"Bond's the name, Jame Bond," is how he introduces himself. In the books and films we learn that he has a license to kill, which he uses to get any number of baddies who stand in his way of eliminating super villains. He is helped in this endeavor with an arsenal of quirky, powerful weapons, gadgets, cars, planes and other paraphernalia that are beyond belief. Over the years the franchise, both book and film, has expanded and readers and viewers know they will be in for lots of thrills with Bond always the cool, calm hero. Ian Fleming, the creator of James Bond, said that in some ways the novels were meant as an entertainment, and that they are, but after so many years why does this franchise continue to attract so many? Dr. Kathryn Harkup, a former chemist and author, nails it and us: “Part of the joy of watching and reading these stories is living a thrilling vicarious life from the comfort of our sofa, basking in the glamour but untroubled by the danger from which our fictional hero is always fighting to extricate himself.” Her goal is to explain it all from “the point of view of a fan and a scientist. … Film by film and iconic moment by iconic moment, this book explores some of the many tropes that we have come to love and expect from a Bond adventure. … [as we ] head off on our mission to explore the science of James Bond.”
From the get-go Dr. Harkup brings us more than scientific analysis, all of it achieved with wit and charm stirred and shaken with some serious knowledge. Each numbered chapter is a riff on our hero’s 007 number, e.g., 001, 002, 003. She documents how some of the the real technology that was replicated in the movies required its own special technology so that it could be displayed and picked up, to full effect, in a filmed version. An example of how science outweighs art is in the film Goldfinger, where Bond finds Jill Masterson dead, having suffocated from being painted with gold. Dr. Harkup presents a detailed chemical analysis why this could not have taken place based on the time factors in the plot. Bond's repeated exposure to atomic radiation would have certainly killed him, if not made him glow in the dark. She also analyzes the various ways that different actors portrayed Bond and how this often reflected societal changes at the time a movie was produced.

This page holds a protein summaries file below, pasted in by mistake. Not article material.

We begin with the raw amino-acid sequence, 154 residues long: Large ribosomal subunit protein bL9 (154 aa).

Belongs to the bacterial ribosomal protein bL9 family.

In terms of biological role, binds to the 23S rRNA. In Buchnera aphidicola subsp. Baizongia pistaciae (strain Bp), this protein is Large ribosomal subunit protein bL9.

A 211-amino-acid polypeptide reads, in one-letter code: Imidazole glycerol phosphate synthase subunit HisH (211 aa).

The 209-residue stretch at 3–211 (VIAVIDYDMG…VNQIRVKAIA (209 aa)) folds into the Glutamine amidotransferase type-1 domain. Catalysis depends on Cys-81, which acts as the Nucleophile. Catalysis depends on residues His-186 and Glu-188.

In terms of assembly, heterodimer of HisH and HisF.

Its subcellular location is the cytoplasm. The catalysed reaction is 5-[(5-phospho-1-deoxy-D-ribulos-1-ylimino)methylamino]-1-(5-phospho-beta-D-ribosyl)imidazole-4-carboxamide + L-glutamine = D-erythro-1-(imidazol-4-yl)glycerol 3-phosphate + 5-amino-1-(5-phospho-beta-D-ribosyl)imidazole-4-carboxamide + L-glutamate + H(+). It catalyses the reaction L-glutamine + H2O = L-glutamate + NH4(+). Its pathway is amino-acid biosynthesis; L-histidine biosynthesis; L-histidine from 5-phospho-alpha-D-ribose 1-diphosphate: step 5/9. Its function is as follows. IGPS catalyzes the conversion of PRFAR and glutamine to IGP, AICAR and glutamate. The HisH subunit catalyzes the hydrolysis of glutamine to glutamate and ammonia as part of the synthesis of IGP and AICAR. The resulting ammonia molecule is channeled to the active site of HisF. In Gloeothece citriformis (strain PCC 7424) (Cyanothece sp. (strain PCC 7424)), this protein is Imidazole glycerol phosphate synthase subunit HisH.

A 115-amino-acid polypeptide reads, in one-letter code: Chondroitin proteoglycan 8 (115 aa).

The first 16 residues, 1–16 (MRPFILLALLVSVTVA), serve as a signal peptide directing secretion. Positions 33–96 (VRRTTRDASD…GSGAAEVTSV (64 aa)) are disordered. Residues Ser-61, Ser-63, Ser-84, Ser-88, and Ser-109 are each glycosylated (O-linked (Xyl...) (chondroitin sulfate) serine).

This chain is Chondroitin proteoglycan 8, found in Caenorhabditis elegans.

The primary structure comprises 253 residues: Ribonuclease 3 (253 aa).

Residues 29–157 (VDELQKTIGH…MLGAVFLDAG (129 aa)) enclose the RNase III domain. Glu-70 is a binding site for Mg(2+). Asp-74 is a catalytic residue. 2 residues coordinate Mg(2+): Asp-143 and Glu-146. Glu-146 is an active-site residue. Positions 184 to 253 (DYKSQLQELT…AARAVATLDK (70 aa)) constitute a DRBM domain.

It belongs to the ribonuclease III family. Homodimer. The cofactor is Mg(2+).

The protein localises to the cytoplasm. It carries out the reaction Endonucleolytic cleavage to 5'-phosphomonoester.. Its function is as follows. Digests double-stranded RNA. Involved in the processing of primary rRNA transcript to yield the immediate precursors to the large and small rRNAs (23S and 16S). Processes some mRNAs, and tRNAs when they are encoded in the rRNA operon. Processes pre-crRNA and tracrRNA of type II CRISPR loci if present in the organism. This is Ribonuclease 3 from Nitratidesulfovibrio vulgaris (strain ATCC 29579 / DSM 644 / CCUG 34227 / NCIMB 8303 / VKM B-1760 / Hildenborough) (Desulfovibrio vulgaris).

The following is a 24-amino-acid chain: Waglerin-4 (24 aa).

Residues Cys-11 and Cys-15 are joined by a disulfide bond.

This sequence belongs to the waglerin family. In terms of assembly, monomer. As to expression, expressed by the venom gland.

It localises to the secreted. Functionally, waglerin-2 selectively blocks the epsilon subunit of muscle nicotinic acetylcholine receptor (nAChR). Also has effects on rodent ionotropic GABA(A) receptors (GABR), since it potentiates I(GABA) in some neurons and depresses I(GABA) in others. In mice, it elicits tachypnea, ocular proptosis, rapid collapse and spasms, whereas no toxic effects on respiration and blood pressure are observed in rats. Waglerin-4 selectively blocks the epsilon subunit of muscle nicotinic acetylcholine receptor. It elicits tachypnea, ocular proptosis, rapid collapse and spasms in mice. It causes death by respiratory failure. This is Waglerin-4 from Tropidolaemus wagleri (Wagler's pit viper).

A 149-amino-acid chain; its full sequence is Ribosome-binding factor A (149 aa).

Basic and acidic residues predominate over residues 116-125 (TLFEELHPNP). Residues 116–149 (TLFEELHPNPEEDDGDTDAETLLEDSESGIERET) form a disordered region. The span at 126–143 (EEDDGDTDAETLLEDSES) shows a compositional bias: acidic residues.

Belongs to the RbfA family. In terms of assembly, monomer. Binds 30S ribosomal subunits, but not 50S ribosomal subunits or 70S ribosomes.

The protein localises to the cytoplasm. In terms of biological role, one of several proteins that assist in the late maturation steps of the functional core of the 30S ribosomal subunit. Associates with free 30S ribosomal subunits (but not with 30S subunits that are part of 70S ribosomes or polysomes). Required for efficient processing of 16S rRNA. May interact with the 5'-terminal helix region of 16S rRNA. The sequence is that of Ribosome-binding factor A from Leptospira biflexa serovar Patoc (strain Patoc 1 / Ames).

An analysis of recurring themes, assumptions and anecdotes are also part of this book: Bond characters possess “supreme self-assurance that oozes from every frame." There are domestic (England) and international locations.There are clever, seemingly made up names, but many were based on people Ian Fleming knew. One name, Goldfinger (a super villain) caused threatening legal action by an architect with the same name. Fleming would not change the name and said, “Tell him if there’s any more nonsense I’ll put an erratum slip and change the name throughout to Goldprick and give the reason why.” Bond always commandeers a sleek, fast, quick-responding sports car, loaded to the gills with an arsenal of weapons and gadgets, and all of them he knows how to use. All in all Bond would be considered a fast learner. He is always impeccably dressed and so are the female characters. James Bond travels a lot, but his preferred taste in food remains the same, and of course there is the James Bond martini.
Dr. Harkup the chemist debunks many of the ploys and tricks in the books and films and does it with a sense of proportion, and displays her own literary knowledge, playfulness and wit. Even if you have not read all the James Bond books or seen all the James Bond films, this book will provide its own delight and fun.
Dr Harkup has written other books which can be found here. She has been interviewed twice by Daryl M.: January 5, 2023 about this book, and on July 2, 2020; and his review of Making the Monster: the Science Behind Mary Shelley's Frankenstein. More about Dr. Harkup's expertise can be found here.
The book list If You LIke James Bond will give you more books about this very popular character.